A medium sized gator – about 6 feet – resting in the river grass

Last, but certainly not least, along the Ft King Paddling Trail just before our finish, we passed a troop of monkeys in the trees.

A couple of young monkies (Rhesus macaque) playing the trees along the paddling trail.

A couple of young monkeys (Rhesus macaque) playing the trees along the paddling trail.

All in all a wonderful little paddle on our favorite river for photographing wildlife.

Paddling the Silver River under spring foliage and blue skies

Paddling the Silver River under spring foliage and blue skies

 

 

 

Ocklawaha River – March 11, 2017

Another great paddle and a wonderful group of 13 paddlers on the Ocklawaha River.  Today we picked up were we left off last Wednesday, starting at Gores Landing Park and taking out at Eureka West boat ramp – 9.2 miles by my GPS.

We met up at Gores Landing County Park.  This is a little used (no RV hook-ups), pretty little park with a sandy boat launch area, a few campsites, toilets, and a campground host.  There is a $5 day parking fee or a $10 per night camping fee.  After unloading and prepping the boats we drove all the cars up to Eureka West boat ramp and returned in a couple of cars to Gores.

Getting ready at the hand launch at Gores Landing County Park

Getting ready at the hand launch at Gores Landing County Park

 

 

The group of 13 that turned out today was motivated to paddle!  In fact we paddled almost 7 miles in 2 hours before stopping for lunch, leaving less than 2.5 miles left to paddle in the afternoon.  The river here is fairly narrow and gently winding.  There are enough downed and sunken trees that few motorboats frequent this stretch and those that travel are people fishing who move slowly. In places the tree canopy joins across the water creating a cathedral-like appearance.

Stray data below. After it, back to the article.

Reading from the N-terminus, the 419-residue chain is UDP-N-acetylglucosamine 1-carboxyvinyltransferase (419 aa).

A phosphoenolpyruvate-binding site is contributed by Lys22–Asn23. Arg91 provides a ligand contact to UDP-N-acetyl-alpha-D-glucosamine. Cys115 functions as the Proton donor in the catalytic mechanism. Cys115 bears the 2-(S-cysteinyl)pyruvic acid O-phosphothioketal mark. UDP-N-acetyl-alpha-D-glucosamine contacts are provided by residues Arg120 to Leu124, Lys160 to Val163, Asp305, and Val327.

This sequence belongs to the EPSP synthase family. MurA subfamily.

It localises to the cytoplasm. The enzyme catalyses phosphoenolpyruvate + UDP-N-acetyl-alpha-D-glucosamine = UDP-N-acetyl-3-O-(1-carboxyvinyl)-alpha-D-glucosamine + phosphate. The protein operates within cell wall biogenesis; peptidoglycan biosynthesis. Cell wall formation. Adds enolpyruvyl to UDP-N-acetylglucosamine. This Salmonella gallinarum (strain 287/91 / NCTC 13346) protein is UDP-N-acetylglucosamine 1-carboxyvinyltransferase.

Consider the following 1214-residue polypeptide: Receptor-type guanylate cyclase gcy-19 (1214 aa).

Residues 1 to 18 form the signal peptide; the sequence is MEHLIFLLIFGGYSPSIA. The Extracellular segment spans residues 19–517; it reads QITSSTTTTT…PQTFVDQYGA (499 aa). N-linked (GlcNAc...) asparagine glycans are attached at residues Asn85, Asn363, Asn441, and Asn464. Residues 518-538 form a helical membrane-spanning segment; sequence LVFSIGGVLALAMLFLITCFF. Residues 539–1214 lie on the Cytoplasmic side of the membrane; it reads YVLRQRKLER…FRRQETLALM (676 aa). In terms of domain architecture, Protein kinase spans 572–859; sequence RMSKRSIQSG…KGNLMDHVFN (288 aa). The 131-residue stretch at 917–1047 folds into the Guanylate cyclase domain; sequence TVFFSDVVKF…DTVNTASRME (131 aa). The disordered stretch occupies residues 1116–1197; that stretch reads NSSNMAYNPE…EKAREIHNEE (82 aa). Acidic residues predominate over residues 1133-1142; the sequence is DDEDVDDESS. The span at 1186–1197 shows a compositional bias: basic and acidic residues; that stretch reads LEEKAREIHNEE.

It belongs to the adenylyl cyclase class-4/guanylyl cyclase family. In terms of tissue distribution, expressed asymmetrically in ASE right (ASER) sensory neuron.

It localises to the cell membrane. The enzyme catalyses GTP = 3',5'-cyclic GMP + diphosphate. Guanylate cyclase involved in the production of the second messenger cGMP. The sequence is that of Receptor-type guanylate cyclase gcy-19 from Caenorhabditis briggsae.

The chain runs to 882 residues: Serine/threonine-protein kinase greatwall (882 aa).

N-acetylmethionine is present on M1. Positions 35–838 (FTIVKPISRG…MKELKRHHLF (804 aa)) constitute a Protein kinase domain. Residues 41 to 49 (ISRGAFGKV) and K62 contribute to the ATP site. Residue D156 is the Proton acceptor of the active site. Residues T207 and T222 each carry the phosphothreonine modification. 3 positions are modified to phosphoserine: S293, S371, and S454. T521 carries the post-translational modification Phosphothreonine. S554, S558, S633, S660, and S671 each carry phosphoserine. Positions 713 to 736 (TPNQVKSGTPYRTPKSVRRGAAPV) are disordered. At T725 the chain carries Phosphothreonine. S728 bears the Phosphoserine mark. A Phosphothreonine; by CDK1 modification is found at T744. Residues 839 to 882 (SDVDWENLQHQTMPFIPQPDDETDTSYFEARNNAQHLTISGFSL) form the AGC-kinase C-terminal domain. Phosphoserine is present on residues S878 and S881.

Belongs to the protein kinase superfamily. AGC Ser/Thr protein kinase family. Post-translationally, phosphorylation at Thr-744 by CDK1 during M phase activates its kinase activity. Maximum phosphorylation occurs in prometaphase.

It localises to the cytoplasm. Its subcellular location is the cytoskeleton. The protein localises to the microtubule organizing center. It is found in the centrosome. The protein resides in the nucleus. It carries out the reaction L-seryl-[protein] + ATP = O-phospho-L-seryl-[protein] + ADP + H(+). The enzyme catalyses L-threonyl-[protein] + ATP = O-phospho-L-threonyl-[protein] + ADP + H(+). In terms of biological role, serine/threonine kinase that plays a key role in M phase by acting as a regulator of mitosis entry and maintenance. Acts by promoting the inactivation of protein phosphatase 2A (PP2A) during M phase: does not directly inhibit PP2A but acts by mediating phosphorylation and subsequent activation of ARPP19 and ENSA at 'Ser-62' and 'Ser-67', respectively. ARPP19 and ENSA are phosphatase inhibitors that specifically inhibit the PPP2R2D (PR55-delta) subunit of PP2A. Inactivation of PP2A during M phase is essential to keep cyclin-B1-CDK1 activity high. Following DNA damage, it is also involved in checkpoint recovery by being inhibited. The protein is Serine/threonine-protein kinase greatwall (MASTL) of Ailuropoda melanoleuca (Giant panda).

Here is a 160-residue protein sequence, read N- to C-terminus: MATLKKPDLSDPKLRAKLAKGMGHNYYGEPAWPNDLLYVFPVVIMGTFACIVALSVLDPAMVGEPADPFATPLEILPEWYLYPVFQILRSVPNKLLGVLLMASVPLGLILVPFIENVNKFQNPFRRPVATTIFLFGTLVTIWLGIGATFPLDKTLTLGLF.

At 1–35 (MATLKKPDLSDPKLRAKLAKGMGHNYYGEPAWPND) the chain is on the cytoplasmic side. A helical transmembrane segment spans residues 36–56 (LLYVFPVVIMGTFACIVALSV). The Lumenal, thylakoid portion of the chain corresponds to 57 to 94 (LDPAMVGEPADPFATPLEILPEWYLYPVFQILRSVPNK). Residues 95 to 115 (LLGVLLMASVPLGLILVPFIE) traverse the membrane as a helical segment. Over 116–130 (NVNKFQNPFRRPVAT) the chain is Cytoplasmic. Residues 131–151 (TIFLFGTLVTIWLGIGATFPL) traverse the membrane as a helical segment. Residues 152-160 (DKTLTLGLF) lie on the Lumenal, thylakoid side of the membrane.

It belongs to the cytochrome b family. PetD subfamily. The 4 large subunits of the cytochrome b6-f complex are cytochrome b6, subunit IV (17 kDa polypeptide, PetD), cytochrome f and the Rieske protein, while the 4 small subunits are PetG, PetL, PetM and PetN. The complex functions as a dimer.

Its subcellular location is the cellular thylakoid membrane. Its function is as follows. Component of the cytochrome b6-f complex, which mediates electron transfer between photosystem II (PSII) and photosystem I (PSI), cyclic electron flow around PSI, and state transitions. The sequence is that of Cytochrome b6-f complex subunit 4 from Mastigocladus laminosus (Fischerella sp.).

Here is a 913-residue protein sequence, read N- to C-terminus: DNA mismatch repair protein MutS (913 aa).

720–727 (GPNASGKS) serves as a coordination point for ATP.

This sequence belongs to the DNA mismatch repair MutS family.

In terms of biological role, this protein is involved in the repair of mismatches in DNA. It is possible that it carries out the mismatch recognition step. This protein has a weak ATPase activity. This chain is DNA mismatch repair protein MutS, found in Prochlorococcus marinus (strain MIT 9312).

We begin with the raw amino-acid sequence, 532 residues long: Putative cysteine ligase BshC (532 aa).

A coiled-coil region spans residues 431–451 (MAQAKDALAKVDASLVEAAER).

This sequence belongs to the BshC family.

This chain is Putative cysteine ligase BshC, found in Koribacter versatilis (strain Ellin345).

The Middle Ocklawaha with spring trees and blue skies

The middle Ocklawaha, fairly narrow and gently winding

The Ocklawaha with spring foliage under a bright blue sky

The Ocklawaha with spring foliage under a bright blue sky

The water was cloudier today than on Wednesday.  We could still see the sandy bottom in places but there was a lot of suspended particles in the water lowering the visibility.  Perhaps because of this we did not see as many birds today.  A lone White Egret, a single Red-shouldered Hawk, a few White Ibis and Limpkin, and a female Kingfisher that eluded every camera.   But we saw more small gators (under 5 feet) as well as Cooters and Sliders sunning on logs.

Great Egret (Ardea alba)

Great Egret (Ardea alba)

A Blue-ringed Dancer damselfly (Argia sedula) that landed on my kayak

A Blue-ringed Dancer damselfly (Argia sedula) that landed on my kayak

A little gator - about 4.5 feet

A little gator – about 4.5 feet

An itty bitty gator - about 8 inches long.

An itty bitty gator – about 8 inches long. I’m sure Mama Gator was hiding in the vegetation nearby, but we never saw her.

Our treat for today happened at lunchtime.  We stopped at Piney Island Landing, after asking permission of the couple car camping there, and found it full of wildflowers.

Red Buckeye (Aesculus pavia)

Red Buckeye (Aesculus pavia)

I think these are Maryland Golden Aster (Chrysopsis mariana)

I think these are Maryland Golden Aster (Chrysopsis mariana)

Common Blue Violet (Viola sororia)

Common Blue Violet (Viola sororia).  Such a pretty flower I think deserves a more special name.

From Piney Island it was only about an hour to our take out at Eureka West boat ramp.  We found a couple of survey takers there from the University of Florida doing a study on the local economic impact of recreational boating and after answering their questions we loaded up the kayaks and headed home.

Fishing dock at Eureka West

Fishing dock at Eureka West

Just another beautiful spring day in the paradise of north Florida!